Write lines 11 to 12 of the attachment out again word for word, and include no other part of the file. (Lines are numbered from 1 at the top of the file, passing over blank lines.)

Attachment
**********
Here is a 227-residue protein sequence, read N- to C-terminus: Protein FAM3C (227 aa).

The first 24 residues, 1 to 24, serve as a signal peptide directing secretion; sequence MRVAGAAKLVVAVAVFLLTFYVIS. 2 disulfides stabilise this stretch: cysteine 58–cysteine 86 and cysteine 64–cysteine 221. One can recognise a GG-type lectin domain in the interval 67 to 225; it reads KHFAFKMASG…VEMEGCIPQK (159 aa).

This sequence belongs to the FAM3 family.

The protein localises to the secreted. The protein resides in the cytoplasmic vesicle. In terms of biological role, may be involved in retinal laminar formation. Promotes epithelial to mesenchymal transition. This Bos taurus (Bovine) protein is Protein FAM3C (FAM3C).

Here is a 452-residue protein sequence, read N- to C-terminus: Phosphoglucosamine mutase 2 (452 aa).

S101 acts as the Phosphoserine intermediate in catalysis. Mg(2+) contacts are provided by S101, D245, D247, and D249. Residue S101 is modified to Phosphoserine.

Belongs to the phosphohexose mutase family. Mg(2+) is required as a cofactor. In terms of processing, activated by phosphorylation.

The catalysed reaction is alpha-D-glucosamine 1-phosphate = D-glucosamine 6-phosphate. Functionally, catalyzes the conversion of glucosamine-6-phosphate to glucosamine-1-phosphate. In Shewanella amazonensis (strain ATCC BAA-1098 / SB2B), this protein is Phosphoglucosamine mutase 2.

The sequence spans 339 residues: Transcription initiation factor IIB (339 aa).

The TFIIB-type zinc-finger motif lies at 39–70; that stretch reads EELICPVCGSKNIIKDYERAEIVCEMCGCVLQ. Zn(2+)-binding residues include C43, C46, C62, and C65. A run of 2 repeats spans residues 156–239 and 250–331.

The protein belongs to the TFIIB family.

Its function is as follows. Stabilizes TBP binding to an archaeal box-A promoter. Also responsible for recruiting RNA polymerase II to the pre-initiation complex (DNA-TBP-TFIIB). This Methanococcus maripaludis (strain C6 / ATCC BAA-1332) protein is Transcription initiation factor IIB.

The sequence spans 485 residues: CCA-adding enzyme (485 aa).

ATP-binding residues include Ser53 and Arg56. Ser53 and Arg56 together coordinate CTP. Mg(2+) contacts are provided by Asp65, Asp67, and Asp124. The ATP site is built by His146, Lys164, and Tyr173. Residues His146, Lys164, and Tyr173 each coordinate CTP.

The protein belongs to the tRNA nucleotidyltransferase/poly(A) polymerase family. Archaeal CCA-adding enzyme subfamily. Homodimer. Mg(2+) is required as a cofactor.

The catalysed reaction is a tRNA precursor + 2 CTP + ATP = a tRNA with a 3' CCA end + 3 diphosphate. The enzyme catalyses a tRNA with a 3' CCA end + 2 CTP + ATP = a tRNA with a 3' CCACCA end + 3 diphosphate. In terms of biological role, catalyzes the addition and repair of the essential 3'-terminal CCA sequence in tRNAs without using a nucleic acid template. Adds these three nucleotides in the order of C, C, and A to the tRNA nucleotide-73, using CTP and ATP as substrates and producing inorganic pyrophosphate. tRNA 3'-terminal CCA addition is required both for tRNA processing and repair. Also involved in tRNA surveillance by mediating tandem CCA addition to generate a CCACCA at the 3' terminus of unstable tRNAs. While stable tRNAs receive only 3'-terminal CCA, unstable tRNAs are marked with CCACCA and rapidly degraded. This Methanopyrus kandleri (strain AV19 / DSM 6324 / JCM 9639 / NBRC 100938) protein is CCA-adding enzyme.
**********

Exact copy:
The protein belongs to the TFIIB family.

Its function is as follows. Stabilizes TBP binding to an archaeal box-A promoter. Also responsible for recruiting RNA polymerase II to the pre-initiation complex (DNA-TBP-TFIIB). This Methanococcus maripaludis (strain C6 / ATCC BAA-1332) protein is Transcription initiation factor IIB.